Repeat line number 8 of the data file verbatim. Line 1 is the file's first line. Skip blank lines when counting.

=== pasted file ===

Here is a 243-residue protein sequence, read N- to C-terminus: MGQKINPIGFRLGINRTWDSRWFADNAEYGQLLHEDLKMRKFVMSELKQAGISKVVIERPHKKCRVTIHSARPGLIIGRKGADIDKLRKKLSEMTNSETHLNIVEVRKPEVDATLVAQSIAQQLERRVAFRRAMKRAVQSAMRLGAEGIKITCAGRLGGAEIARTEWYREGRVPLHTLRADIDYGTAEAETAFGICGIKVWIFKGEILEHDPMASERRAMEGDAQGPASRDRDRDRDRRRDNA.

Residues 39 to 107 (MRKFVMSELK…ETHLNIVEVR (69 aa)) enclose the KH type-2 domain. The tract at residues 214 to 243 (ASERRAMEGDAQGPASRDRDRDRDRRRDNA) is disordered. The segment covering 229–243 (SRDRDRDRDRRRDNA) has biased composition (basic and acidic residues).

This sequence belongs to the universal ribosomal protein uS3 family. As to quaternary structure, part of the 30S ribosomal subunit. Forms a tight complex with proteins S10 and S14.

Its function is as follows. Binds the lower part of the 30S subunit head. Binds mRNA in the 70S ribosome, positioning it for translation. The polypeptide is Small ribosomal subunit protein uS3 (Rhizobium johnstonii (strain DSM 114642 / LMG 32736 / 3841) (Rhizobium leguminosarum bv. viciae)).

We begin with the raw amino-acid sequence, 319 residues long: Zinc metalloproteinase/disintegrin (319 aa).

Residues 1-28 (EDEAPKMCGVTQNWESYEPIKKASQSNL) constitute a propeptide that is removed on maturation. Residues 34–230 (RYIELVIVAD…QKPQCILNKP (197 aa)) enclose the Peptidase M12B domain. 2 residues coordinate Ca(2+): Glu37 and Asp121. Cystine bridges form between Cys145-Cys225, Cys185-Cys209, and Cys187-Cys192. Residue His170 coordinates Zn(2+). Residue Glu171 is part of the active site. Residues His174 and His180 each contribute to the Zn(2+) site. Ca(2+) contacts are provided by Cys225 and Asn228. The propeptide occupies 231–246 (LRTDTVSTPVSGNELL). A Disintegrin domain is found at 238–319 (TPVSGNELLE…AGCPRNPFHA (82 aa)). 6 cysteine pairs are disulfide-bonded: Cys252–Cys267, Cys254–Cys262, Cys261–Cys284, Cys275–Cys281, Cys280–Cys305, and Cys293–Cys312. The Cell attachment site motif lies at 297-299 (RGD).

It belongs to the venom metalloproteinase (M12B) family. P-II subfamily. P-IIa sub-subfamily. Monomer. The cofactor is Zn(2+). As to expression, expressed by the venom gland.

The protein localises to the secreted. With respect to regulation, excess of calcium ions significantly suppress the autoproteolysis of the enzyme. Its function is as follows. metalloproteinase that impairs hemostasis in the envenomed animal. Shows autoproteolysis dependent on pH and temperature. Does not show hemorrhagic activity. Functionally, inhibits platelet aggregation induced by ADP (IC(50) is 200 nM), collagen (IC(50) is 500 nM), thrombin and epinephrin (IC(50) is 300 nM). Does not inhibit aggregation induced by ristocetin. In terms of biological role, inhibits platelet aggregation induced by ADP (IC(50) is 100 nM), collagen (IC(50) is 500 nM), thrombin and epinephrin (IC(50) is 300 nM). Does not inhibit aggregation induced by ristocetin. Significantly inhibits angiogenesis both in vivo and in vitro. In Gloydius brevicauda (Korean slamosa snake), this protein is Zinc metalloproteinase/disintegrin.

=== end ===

The protein localises to the secreted. With respect to regulation, excess of calcium ions significantly suppress the autoproteolysis of the enzyme. Its function is as follows. metalloproteinase that impairs hemostasis in the envenomed animal. Shows autoproteolysis dependent on pH and temperature. Does not show hemorrhagic activity. Functionally, inhibits platelet aggregation induced by ADP (IC(50) is 200 nM), collagen (IC(50) is 500 nM), thrombin and epinephrin (IC(50) is 300 nM). Does not inhibit aggregation induced by ristocetin. In terms of biological role, inhibits platelet aggregation induced by ADP (IC(50) is 100 nM), collagen (IC(50) is 500 nM), thrombin and epinephrin (IC(50) is 300 nM). Does not inhibit aggregation induced by ristocetin. Significantly inhibits angiogenesis both in vivo and in vitro. In Gloydius brevicauda (Korean slamosa snake), this protein is Zinc metalloproteinase/disintegrin.